Innovation deficit jeopardizes antibiotic effectiveness and health improvements

According to the World Health Organization's annual pipeline report, the development of novel antibiotic treatments is not enough to combat the growing problem of antibiotic resistance.

Innovation deficit jeopardizes antibiotic effectiveness and health improvements

The clinical and preclinical antibacterial pipeline is described as static and far from addressing global demands in the 2021 study. Only 12 antibiotics have been licensed since 2017, and 10 of those are part of classes that already have established antimicrobial resistance mechanisms (AMR).

Dr Hanan Balkhy, WHO Assistant Director-General for AMR, stated that "there is a significant gap in the discovery of antibacterial medicines, and more so in the development of creative treatments." This poses a significant obstacle to combating the growing antibiotic resistance pandemic and makes all of us more susceptible to bacterial diseases, even the most basic ones.

The number of new antibiotics being developed in clinical trials against priority diseases dropped from 31 in 2017 to just 27 in 2021, according to WHO's yearly analysis. The quantity of products in the preclinical stage—before clinical trials can begin—has stayed largely consistent over the previous three years.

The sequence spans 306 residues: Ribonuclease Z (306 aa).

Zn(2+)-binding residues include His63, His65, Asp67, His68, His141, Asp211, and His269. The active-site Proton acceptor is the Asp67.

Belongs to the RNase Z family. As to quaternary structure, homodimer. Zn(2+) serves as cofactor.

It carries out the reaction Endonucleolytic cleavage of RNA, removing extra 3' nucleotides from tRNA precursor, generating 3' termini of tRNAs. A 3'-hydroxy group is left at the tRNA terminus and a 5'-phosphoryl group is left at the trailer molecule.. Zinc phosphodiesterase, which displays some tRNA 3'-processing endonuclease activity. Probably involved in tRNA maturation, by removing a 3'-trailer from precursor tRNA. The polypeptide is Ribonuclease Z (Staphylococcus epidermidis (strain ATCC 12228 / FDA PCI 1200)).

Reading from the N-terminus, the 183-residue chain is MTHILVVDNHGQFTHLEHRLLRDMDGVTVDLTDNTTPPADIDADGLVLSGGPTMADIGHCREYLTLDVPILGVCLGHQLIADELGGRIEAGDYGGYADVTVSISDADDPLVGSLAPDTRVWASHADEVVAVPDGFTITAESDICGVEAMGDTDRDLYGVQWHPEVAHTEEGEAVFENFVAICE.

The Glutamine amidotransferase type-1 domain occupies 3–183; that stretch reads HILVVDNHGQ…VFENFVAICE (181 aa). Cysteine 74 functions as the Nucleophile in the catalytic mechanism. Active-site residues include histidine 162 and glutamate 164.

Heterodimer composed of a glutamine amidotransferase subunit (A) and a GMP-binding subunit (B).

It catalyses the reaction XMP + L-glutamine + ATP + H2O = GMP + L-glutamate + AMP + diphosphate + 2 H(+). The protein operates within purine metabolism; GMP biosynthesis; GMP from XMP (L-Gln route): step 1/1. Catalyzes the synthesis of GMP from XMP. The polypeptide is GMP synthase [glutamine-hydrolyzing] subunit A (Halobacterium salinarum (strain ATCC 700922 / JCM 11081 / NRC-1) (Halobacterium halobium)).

According to the paper, 45 of the 77 antibacterial drugs are conventional direct-acting small molecules and 32 are non-traditional agents, out of the 77 antibacterial compounds currently under clinical development. For instance, bacteriophages, which are viruses that may kill bacteria, and monoclonal antibodies are examples of the latter. Since antibiotics are currently only effective for a finite amount of time before drug resistance develops, unconventional methods present fresh opportunities to attack infections brought on by drug-resistant bacteria from various angles because they can be used in conjunction with or in place of conventional treatments.